Users can still create member-driven topics, as they do today.
4. Display Member Nicknames Instead of Full Names
Salesforce’s Take: Enabling nickname display in your community allows more privacy and protects member identities. This is especially helpful in a public community where unregistered visitors can access member profiles.
My Take: This may not seem like a big deal to some of you, but it is a big deal to Communities, in general. I’ve experienced the pain as a result of this specific feature’s absence. I believe this is a good example of the progression from an internal-centered view to the new Communities-centered view of Chatter. When Chatter was first introduced, it was only for employees. In that scenario, organizations would not want to provide the option for an individual to hide his or her real name. Why would they? You communicate with your fellow employees transparently and for a good reason.
The same mindset doesn’t apply to a Community. While you may assume that a voluntary registration implies that a user is comfortable with being seen by users, it definitely does not always mean that. Sometimes, people want to check out the site, or even participate, while staying anonymous. This feature will allow users to use the site while keeping their identity masked from the rest of the Community.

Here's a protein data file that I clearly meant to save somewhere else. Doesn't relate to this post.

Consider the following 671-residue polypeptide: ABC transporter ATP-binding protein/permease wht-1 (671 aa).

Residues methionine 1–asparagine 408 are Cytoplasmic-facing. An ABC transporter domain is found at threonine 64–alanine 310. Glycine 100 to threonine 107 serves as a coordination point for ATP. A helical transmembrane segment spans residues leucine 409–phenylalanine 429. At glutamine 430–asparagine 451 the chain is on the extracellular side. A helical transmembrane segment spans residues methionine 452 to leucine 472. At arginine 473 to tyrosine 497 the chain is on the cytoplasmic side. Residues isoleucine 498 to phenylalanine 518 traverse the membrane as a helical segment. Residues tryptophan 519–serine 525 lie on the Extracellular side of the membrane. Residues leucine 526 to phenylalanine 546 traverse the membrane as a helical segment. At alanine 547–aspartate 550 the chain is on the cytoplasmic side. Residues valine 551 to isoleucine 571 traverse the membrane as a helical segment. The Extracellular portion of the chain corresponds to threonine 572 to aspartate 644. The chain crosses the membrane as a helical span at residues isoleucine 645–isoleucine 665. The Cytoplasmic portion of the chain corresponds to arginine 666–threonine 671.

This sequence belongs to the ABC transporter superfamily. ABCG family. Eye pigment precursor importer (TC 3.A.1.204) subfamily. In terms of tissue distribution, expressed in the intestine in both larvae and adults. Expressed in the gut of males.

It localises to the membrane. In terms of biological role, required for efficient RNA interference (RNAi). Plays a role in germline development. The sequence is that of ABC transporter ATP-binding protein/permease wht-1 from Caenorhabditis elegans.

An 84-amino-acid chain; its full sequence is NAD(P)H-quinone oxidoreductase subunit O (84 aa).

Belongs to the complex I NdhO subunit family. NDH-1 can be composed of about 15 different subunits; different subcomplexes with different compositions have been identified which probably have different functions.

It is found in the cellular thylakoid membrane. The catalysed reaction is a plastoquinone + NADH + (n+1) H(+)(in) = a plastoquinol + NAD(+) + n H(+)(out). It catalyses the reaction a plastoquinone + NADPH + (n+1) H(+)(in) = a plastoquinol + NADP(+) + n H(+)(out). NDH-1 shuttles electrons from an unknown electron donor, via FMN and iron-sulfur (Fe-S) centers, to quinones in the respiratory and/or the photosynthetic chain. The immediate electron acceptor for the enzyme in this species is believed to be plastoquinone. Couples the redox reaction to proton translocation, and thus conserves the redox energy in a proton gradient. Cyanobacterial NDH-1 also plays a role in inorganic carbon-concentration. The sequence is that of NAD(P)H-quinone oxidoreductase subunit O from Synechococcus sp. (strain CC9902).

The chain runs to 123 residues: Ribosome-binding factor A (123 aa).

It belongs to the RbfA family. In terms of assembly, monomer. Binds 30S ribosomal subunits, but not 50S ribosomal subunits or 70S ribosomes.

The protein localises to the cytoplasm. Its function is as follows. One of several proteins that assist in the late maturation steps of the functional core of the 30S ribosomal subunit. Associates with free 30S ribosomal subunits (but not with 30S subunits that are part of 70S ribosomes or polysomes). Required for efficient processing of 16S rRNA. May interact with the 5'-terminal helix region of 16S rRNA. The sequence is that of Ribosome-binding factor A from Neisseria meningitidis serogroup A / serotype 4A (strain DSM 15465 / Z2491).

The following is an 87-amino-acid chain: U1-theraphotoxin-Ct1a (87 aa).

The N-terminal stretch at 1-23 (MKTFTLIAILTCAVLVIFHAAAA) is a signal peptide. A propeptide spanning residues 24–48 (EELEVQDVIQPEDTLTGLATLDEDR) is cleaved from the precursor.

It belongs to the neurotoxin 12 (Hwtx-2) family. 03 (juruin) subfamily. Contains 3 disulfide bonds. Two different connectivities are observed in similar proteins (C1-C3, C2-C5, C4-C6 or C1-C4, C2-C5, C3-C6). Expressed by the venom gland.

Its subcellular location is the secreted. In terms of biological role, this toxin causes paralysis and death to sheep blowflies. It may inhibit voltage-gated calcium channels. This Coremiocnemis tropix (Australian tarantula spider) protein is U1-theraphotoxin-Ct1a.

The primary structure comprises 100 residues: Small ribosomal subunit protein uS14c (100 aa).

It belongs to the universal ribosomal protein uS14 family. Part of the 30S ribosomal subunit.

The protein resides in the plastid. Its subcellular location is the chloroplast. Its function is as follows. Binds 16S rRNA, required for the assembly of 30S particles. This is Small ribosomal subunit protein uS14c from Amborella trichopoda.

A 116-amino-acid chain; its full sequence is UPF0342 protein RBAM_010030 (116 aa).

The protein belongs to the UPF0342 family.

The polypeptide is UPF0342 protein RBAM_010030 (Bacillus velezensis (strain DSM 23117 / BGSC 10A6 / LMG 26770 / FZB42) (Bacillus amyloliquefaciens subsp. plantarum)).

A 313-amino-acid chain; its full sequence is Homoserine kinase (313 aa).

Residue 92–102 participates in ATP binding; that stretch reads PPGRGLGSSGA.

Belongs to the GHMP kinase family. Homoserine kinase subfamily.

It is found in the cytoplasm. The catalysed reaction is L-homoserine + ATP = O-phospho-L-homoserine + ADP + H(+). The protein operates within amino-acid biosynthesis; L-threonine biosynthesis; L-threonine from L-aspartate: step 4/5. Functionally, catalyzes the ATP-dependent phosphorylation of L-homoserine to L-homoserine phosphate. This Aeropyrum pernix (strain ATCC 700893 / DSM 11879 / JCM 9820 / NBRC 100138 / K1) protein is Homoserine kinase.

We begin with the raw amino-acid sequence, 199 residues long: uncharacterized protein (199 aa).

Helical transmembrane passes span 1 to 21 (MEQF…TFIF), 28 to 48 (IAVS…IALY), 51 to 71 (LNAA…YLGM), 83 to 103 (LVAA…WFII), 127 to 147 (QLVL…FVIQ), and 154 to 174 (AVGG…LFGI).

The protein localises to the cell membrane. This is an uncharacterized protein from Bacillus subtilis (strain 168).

5. Custom Level Icons for Reputation Levels
Salesforce’s Take: Personalize reputation levels to meet your company’s needs. Community managers can now upload custom images to represent reputation levels. Click the default image and browse to an image of your choice to associate it with the reputation level.
My Take: This is a fun way to provide some additional styling in your Community. Reputation icons are a fun way to recognize your users and being able to customize those icons helps to brand your organization even more. Furthermore, the out-of-the-box icons are nothing to write home about…
Here’s a look at some a mini lookup showing a custom Reputation icon that my organization is using for a client Community:
Here’s a look at a custom Reputation icon on the Community profile page:
Read the full release notes here.